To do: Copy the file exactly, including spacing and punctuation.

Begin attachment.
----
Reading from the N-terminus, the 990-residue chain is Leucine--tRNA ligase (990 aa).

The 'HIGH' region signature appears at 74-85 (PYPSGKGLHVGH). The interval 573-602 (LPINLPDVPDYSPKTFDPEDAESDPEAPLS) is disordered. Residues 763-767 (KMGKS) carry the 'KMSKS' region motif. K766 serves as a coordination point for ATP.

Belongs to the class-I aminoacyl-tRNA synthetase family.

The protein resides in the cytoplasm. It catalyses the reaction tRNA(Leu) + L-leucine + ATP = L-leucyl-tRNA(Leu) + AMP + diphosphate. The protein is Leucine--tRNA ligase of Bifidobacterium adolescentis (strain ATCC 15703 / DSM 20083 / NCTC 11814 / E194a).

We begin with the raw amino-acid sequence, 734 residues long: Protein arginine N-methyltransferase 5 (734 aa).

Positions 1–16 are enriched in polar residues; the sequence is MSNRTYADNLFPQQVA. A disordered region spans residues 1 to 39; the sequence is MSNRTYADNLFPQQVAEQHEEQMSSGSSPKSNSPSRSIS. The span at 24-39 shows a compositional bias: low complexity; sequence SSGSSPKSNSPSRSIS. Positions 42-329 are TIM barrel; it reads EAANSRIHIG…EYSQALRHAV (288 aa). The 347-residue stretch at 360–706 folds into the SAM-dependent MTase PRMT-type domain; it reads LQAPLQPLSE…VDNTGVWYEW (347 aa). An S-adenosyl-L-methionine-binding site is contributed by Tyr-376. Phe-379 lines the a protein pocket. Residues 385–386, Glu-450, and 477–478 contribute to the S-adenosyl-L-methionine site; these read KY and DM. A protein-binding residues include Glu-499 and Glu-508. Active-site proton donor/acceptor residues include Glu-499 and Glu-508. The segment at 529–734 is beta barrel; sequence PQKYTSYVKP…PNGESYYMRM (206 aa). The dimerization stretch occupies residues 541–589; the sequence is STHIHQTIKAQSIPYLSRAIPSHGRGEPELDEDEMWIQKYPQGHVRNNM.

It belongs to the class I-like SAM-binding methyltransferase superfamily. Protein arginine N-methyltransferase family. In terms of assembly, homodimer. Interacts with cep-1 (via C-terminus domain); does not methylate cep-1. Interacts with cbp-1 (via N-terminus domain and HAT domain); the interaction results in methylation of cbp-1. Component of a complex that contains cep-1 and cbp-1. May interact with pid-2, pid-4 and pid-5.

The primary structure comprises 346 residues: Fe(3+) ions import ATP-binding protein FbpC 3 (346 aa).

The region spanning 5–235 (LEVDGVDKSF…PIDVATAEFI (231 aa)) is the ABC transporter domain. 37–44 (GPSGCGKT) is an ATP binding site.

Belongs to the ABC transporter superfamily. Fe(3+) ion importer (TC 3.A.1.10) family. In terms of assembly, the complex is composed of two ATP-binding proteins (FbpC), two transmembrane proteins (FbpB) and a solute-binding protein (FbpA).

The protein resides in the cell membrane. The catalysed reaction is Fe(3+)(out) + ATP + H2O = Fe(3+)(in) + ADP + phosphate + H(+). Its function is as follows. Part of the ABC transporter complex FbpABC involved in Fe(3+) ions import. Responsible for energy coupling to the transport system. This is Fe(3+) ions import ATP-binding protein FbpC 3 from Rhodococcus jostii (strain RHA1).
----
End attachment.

Reading from the N-terminus, the 990-residue chain is Leucine--tRNA ligase (990 aa).

The 'HIGH' region signature appears at 74-85 (PYPSGKGLHVGH). The interval 573-602 (LPINLPDVPDYSPKTFDPEDAESDPEAPLS) is disordered. Residues 763-767 (KMGKS) carry the 'KMSKS' region motif. K766 serves as a coordination point for ATP.

Belongs to the class-I aminoacyl-tRNA synthetase family.

The protein resides in the cytoplasm. It catalyses the reaction tRNA(Leu) + L-leucine + ATP = L-leucyl-tRNA(Leu) + AMP + diphosphate. The protein is Leucine--tRNA ligase of Bifidobacterium adolescentis (strain ATCC 15703 / DSM 20083 / NCTC 11814 / E194a).

We begin with the raw amino-acid sequence, 734 residues long: Protein arginine N-methyltransferase 5 (734 aa).

Positions 1–16 are enriched in polar residues; the sequence is MSNRTYADNLFPQQVA. A disordered region spans residues 1 to 39; the sequence is MSNRTYADNLFPQQVAEQHEEQMSSGSSPKSNSPSRSIS. The span at 24-39 shows a compositional bias: low complexity; sequence SSGSSPKSNSPSRSIS. Positions 42-329 are TIM barrel; it reads EAANSRIHIG…EYSQALRHAV (288 aa). The 347-residue stretch at 360–706 folds into the SAM-dependent MTase PRMT-type domain; it reads LQAPLQPLSE…VDNTGVWYEW (347 aa). An S-adenosyl-L-methionine-binding site is contributed by Tyr-376. Phe-379 lines the a protein pocket. Residues 385–386, Glu-450, and 477–478 contribute to the S-adenosyl-L-methionine site; these read KY and DM. A protein-binding residues include Glu-499 and Glu-508. Active-site proton donor/acceptor residues include Glu-499 and Glu-508. The segment at 529–734 is beta barrel; sequence PQKYTSYVKP…PNGESYYMRM (206 aa). The dimerization stretch occupies residues 541–589; the sequence is STHIHQTIKAQSIPYLSRAIPSHGRGEPELDEDEMWIQKYPQGHVRNNM.

It belongs to the class I-like SAM-binding methyltransferase superfamily. Protein arginine N-methyltransferase family. In terms of assembly, homodimer. Interacts with cep-1 (via C-terminus domain); does not methylate cep-1. Interacts with cbp-1 (via N-terminus domain and HAT domain); the interaction results in methylation of cbp-1. Component of a complex that contains cep-1 and cbp-1. May interact with pid-2, pid-4 and pid-5.

The primary structure comprises 346 residues: Fe(3+) ions import ATP-binding protein FbpC 3 (346 aa).

The region spanning 5–235 (LEVDGVDKSF…PIDVATAEFI (231 aa)) is the ABC transporter domain. 37–44 (GPSGCGKT) is an ATP binding site.

Belongs to the ABC transporter superfamily. Fe(3+) ion importer (TC 3.A.1.10) family. In terms of assembly, the complex is composed of two ATP-binding proteins (FbpC), two transmembrane proteins (FbpB) and a solute-binding protein (FbpA).

The protein resides in the cell membrane. The catalysed reaction is Fe(3+)(out) + ATP + H2O = Fe(3+)(in) + ADP + phosphate + H(+). Its function is as follows. Part of the ABC transporter complex FbpABC involved in Fe(3+) ions import. Responsible for energy coupling to the transport system. This is Fe(3+) ions import ATP-binding protein FbpC 3 from Rhodococcus jostii (strain RHA1).